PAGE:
Any pack llama users?

Discussion in 'How To Hunt Big Game' started by Elkeater, Sep 13, 2018.

  1. Elkeater

    Elkeater Well-Known Member

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    hey all just wondering if any of you guys are using pack llamas. Just wondering about basics like initial cost, how much weight they can pack, feed cost, llama issues etc.
     
  2. livetohunt

    livetohunt Well-Known Member LRH Team Member

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    I grew up with llamas, my dad used them to pack.

    You can have 4 llamas and spend the same on food as one horse. They are slightly less picky about grazing than a horse, but they won’t eat anything and everything like a goat will.

    We had one very very large llama that we could pack about 110 lbs on him and he didn’t mind it.

    They seem to be less wary around dead animals than I have seen horses be, but that’s probably something they get used to.

    In the summer when hay is through the roof you can usually find some decent llamas very cheap or even free. You will end up with one that will be in charge, he will the lead line. I recommend only having one sex, it keeps them from fighting too much.

    We actually had all males. One of the younger males was trying to establish dominance for a few years. The other 3 ended up cornering/trapping him between the barn and the feeder and then trampled him to death. So if you have two that are fighting a lot and challenging Each other get rid of one of them.

    The tack is expensive, but then compared to horse tack it’s cheap.

    I personally think that the amount of water a llama needs vs a horse is one of the best advantages.

    That’s... about all I remember. I’m
    Sure people on here actively using them will have more up to date info on costs.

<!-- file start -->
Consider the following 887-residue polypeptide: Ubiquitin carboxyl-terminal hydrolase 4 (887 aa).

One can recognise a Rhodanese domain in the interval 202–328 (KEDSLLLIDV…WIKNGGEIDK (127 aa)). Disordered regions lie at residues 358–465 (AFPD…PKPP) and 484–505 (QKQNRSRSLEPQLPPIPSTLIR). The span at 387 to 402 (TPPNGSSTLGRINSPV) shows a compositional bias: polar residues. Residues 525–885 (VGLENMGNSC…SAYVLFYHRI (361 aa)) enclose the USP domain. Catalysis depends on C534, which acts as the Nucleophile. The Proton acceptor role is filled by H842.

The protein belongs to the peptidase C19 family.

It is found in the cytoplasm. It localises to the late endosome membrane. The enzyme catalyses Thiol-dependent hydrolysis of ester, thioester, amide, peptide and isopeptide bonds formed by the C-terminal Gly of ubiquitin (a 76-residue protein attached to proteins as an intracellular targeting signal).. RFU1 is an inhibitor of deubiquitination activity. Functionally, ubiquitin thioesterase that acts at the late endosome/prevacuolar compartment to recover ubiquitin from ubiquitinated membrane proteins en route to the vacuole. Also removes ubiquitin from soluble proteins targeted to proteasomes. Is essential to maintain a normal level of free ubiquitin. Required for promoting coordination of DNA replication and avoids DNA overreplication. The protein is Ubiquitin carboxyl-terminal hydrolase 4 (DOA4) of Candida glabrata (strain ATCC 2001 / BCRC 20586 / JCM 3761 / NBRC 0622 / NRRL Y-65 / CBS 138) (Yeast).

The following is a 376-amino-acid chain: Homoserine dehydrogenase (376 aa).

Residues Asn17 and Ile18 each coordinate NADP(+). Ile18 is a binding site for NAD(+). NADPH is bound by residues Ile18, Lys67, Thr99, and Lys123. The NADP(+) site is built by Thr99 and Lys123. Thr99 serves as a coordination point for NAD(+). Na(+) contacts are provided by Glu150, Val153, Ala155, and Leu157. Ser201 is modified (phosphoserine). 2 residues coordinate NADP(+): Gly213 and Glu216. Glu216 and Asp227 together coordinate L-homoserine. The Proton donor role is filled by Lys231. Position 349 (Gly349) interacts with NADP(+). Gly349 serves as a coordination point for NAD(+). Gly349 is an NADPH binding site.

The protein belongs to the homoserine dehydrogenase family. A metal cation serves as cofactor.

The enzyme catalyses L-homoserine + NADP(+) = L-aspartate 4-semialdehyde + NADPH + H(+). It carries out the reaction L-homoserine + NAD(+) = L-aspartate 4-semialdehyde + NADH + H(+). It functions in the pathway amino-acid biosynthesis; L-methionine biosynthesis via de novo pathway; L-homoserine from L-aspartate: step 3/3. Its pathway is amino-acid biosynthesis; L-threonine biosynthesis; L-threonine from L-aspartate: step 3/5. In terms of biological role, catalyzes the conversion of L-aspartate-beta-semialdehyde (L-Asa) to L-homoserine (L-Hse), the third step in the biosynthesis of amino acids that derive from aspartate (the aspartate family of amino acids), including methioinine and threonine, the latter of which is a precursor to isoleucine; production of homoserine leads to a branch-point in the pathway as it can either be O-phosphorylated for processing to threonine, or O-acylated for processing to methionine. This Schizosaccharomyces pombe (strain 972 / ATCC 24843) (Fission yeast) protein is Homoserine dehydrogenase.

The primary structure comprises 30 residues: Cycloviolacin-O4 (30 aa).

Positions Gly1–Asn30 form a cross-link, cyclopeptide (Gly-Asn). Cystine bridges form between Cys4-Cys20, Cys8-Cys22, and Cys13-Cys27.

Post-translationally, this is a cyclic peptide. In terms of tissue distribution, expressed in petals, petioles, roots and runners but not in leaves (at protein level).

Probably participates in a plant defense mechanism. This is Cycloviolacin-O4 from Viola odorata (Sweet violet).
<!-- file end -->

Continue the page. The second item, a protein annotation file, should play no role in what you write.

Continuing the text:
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  3. Elkeater

    Elkeater Well-Known Member

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    Thanks for the info. I’m just starting to look at the idea and decide if llamas could be right for me. I’m starting to get a little beat up and I’ve gotta figure out a better way to haul elk 5 miles out of the backcountry.
     
    Mike 338 likes this.
  4. FEENIX

    FEENIX Well-Known Member

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    I know your query is on llamas but there's an LRH member but remember his name/screen name but IIRC, he was from Idaho and was using a certain breed of goats. Apparently, they are better than llamas but I do not remember the PROs and CONs. Hopefully, he'll chime in or others that have a better recollection than mine.
     
  5. Elkeater

    Elkeater Well-Known Member

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    I am like looking at goats as well so if anyone can chime in on those that would be great as well. Horses are cost prohibitive for me so those are out.
     
  6. FEENIX

    FEENIX Well-Known Member

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  7. KyCarl

    KyCarl Well-Known Member